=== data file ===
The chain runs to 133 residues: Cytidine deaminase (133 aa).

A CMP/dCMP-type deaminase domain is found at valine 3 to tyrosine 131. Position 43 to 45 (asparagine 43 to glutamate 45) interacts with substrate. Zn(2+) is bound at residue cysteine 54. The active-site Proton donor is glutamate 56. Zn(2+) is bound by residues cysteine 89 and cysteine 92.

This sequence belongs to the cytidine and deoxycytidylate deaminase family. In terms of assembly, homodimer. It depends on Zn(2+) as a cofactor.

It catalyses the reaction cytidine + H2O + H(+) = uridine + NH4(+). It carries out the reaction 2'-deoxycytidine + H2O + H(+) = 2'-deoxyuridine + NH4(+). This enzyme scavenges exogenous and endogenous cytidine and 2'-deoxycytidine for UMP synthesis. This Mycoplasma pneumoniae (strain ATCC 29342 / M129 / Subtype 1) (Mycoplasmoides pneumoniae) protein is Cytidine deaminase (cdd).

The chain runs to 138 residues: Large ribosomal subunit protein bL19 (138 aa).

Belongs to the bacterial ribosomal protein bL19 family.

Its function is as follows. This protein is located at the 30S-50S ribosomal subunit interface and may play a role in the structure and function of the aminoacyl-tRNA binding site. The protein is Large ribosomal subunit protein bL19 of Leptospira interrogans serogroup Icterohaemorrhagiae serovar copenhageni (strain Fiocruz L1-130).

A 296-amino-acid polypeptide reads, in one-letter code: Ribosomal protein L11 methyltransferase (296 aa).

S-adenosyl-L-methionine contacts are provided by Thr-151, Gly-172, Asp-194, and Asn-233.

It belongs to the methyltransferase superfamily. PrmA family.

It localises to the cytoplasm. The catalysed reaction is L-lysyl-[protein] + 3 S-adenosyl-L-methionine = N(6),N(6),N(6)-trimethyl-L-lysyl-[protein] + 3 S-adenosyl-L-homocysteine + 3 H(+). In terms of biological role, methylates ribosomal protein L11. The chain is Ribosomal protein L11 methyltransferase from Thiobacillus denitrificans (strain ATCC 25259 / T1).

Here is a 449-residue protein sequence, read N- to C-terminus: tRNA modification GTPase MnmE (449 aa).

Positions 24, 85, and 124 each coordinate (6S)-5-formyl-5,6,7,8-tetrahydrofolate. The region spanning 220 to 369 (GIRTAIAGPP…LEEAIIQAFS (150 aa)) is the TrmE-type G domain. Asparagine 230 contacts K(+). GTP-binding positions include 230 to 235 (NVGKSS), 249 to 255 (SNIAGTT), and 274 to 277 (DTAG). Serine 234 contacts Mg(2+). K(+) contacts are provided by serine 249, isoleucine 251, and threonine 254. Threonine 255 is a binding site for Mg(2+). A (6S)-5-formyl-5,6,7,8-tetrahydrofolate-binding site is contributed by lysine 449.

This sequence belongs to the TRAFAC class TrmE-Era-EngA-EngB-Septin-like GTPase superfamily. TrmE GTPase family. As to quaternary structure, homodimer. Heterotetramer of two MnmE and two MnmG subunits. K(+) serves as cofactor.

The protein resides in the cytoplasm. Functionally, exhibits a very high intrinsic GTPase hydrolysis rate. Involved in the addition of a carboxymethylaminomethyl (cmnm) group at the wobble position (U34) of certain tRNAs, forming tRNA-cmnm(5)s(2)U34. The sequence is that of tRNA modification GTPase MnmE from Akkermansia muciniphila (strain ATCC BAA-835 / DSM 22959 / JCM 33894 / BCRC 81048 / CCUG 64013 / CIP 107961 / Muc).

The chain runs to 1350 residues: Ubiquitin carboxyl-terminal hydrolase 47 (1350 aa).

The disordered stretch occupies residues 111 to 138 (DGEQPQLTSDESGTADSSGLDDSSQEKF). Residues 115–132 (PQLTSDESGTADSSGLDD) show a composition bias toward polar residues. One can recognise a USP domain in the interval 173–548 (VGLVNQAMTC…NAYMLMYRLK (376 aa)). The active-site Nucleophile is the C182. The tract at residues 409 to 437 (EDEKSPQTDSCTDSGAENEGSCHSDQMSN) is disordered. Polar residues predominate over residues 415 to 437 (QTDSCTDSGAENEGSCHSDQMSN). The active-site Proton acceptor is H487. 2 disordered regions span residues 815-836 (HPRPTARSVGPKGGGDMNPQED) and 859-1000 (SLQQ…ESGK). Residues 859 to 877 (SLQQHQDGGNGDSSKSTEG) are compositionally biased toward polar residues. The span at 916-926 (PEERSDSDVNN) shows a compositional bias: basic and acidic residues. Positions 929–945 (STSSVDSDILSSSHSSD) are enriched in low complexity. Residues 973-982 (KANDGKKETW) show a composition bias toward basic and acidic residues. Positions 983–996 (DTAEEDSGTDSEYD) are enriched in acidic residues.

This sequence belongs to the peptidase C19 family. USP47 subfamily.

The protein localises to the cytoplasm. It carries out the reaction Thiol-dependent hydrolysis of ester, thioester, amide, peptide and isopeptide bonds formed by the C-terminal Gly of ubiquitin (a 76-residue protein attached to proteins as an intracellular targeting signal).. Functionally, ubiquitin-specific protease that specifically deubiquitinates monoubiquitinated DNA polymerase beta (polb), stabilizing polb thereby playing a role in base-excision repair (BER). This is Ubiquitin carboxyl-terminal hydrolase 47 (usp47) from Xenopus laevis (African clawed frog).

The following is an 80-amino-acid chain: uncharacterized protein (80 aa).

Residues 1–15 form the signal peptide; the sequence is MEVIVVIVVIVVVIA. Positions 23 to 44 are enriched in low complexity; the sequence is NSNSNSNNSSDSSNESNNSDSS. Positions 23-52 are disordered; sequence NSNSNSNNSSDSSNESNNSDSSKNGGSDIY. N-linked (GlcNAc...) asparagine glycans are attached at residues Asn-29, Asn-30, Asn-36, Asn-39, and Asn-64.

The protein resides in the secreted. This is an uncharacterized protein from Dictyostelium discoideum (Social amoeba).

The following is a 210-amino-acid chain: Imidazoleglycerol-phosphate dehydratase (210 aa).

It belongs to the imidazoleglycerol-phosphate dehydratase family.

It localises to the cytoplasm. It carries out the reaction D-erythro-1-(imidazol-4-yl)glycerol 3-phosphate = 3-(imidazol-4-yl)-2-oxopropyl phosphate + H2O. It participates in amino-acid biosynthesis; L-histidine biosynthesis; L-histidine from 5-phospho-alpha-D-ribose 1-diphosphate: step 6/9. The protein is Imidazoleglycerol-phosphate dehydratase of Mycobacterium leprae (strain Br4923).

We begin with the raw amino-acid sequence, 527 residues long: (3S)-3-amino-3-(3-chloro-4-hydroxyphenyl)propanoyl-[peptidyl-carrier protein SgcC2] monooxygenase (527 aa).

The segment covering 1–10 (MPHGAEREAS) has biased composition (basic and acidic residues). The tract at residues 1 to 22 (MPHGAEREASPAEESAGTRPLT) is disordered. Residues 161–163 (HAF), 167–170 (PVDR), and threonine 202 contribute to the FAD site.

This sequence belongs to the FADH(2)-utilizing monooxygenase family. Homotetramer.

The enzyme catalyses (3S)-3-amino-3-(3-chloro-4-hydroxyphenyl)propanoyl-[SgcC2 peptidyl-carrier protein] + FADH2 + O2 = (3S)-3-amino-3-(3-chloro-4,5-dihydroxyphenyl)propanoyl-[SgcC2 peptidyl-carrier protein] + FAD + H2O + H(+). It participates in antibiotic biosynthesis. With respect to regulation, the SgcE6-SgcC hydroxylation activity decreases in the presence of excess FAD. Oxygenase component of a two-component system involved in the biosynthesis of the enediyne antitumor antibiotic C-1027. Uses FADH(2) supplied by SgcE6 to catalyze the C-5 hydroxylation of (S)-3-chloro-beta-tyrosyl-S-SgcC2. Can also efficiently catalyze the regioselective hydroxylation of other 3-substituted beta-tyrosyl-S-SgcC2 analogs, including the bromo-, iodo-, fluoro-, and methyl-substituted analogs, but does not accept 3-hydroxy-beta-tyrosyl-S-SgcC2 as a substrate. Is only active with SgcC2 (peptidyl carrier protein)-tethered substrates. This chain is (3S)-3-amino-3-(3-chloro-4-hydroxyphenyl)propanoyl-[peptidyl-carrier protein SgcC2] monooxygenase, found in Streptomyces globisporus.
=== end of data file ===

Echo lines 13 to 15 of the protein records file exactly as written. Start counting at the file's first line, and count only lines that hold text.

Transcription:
Positions 24, 85, and 124 each coordinate (6S)-5-formyl-5,6,7,8-tetrahydrofolate. The region spanning 220 to 369 (GIRTAIAGPP…LEEAIIQAFS (150 aa)) is the TrmE-type G domain. Asparagine 230 contacts K(+). GTP-binding positions include 230 to 235 (NVGKSS), 249 to 255 (SNIAGTT), and 274 to 277 (DTAG). Serine 234 contacts Mg(2+). K(+) contacts are provided by serine 249, isoleucine 251, and threonine 254. Threonine 255 is a binding site for Mg(2+). A (6S)-5-formyl-5,6,7,8-tetrahydrofolate-binding site is contributed by lysine 449.

This sequence belongs to the TRAFAC class TrmE-Era-EngA-EngB-Septin-like GTPase superfamily. TrmE GTPase family. As to quaternary structure, homodimer. Heterotetramer of two MnmE and two MnmG subunits. K(+) serves as cofactor.

The protein resides in the cytoplasm. Functionally, exhibits a very high intrinsic GTPase hydrolysis rate. Involved in the addition of a carboxymethylaminomethyl (cmnm) group at the wobble position (U34) of certain tRNAs, forming tRNA-cmnm(5)s(2)U34. The sequence is that of tRNA modification GTPase MnmE from Akkermansia muciniphila (strain ATCC BAA-835 / DSM 22959 / JCM 33894 / BCRC 81048 / CCUG 64013 / CIP 107961 / Muc).